All encouraged to report ADRs


Debbie Rigby

Pharmacists, other health professionals and consumers have been encouraged to report adverse medicines events, during a session at the National Medicines Symposium last week.

Consultant pharmacist Debbie Rigby urged pharmacists to report ADRs, pointing out that the more they are reported, the more full a picture health stakeholders can put together.

“ADR reporting is an integral part of being a health professional – any health professional, including pharmacists,” she said.

“If we don’t have this data, we’re not going to have safe and effective use of drugs.”

This is going to be particularly the case as new drugs, especially biologics, come to market, she says.

Rigby said that a significant barrier to sufficient ADR reporting is accessibility, or perceptions thereof; however mechanisms for reporting are easy for pharmacists to access.

“It’s inculcated into the software, the FRED software, and it should be easy for pharmacists to do every day.”

Historically consumers have been a different story, but she also highlighted the NPS Adverse Medicine Event (AME) phone line service, which provides timely reporting of adverse events by consumers to the TGA.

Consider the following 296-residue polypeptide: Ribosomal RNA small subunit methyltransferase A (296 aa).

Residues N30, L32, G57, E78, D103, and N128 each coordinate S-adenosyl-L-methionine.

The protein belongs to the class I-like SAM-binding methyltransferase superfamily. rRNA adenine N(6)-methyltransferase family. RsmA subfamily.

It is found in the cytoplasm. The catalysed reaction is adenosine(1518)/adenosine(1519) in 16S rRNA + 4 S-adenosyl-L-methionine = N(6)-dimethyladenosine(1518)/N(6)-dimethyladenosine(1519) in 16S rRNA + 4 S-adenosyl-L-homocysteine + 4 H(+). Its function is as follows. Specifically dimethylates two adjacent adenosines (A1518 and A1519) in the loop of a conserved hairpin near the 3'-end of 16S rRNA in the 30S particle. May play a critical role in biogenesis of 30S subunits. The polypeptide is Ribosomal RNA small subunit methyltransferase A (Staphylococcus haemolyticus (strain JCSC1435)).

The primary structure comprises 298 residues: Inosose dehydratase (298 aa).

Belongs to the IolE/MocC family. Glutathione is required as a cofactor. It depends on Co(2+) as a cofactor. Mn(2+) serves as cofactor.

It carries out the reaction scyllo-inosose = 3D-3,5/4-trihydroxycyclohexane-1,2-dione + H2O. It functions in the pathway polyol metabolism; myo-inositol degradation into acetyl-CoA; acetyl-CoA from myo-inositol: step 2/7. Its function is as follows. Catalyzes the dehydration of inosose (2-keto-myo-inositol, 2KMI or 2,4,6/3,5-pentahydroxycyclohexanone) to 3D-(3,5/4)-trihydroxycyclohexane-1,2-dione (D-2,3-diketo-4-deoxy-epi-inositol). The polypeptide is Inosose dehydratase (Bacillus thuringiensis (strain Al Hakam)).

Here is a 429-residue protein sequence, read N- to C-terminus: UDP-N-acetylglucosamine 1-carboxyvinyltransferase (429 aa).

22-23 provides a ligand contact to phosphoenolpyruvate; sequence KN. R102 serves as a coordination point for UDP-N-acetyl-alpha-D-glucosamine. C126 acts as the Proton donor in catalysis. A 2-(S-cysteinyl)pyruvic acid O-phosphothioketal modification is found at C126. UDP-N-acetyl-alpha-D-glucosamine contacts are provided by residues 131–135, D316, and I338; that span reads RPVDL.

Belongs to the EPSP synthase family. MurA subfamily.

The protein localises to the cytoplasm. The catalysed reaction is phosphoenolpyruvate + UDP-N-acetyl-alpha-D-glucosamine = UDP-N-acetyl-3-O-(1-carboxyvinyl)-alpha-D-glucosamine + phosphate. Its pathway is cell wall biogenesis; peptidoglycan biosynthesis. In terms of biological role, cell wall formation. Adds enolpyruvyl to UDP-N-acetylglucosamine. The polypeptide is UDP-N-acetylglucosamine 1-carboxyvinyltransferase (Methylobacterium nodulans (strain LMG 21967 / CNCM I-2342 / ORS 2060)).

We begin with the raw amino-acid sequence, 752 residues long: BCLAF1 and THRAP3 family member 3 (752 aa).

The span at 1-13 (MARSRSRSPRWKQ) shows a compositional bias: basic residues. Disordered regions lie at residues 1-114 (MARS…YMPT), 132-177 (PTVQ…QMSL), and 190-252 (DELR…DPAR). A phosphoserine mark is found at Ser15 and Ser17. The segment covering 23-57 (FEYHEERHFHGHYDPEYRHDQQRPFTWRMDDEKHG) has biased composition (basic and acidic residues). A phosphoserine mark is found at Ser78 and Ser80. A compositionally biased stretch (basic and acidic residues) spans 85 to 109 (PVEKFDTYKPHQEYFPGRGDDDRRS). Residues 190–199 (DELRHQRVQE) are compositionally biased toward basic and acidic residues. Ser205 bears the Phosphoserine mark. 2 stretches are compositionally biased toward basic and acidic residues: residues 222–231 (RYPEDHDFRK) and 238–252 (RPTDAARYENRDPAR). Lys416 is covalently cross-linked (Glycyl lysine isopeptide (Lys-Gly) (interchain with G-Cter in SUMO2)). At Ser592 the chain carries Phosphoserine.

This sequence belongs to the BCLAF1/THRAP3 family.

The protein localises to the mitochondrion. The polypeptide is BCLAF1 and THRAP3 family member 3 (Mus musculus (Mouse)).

The service started in July 2012 and more than 1000 reports have been submitted.

By far the most reported adverse events by consumers are related to vaccination, she said; the panel, also comprised of Calvary Hospital’s Megan Arnold, Austin Health’s Jane Booth and Claire Keith, the TGA’s Richard Hill, and Duncan Woods from the New Zealand Formulary, discussed to what extent this could be due to lobby groups and interests around vaccination, and thus a motivated cohort of complaining consumers.

“I think this is an important role for all providers, whether you’re a nurse or a pharmacist or a medical practitioner, to highlight the important role consumers play in alerting us to ADRs,” Rigby said.

The role for hospital pharmacists was also examined, with Arnold exploring ways to increase reporting in the setting.

These included making forms and submissions as accessible as possible, including electronically; completing reports at the time they are initiated; and reporting the results back to the original reporter – particularly interesting cases could be used for grand rounds or publications, counting as evidence for accreditation.

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